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Re: Monty Hall problem
I love this problem. The 50/50 solution is seductively intuitive. I find this explanation from the wikipedia page (under "Other simple solutions") to be the most satisfying:
I think that a big part of the confusion is that the player actually makes two choices, but only thinks about the second choice when considering the overall probability of winning the car. If you think about the first choice only, you either picked the car (33%) or you didn't (67%). If you bring along this consideration in your second choice, it's clear to see that you should choose to switch doors, because you probably didn't guess correctly first, and if that's so, you will certainly win the car when you switch.An intuitive explanation is to reason that a player whose strategy is to switch loses if and only if they initially pick the car; that happens with probability 1/3, so switching must win with probability 2/3
Re: Monty Hall problem
Yeah, the problem lies mostly in explaining the answer. It kind of comes down to "If you picked goats, they are going to show you where the other goats are too."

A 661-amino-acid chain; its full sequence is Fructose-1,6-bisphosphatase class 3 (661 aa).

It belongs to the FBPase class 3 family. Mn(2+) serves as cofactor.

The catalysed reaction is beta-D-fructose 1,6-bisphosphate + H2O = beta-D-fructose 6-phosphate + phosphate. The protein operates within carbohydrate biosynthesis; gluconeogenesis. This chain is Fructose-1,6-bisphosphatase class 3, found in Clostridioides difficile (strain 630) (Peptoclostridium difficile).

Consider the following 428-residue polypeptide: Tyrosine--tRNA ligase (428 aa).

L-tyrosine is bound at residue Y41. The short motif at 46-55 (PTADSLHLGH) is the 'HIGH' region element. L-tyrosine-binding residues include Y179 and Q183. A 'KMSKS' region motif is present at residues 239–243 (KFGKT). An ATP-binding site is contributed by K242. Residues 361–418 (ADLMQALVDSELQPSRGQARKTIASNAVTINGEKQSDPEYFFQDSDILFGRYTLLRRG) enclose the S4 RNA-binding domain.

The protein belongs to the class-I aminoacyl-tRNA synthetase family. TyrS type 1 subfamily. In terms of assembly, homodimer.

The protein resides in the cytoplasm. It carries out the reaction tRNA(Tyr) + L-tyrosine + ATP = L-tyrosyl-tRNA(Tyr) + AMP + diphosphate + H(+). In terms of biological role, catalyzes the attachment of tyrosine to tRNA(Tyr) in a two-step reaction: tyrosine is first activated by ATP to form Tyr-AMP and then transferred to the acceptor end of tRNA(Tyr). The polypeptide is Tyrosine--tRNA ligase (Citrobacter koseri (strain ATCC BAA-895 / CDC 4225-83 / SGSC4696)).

Last edited by Igor on Tue Oct 23, 2012 8:26 pm, edited 1 time in total.

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Re: Monty Hall problem
The way things are going, I think I'd prefer the goat.
Re: Monty Hall problem
I agree with Arturo that the Wikipedia excerpt he quotes makes it very clear what's going on there.
Your first pick has only a one in three chance of being right. So switching (once you know which of the two to switch to) moves you over to the twothirds side of those odds.
Your first pick has only a one in three chance of being right. So switching (once you know which of the two to switch to) moves you over to the twothirds side of those odds.
Re: Monty Hall problem
Ah the The Monty Hall Paradox.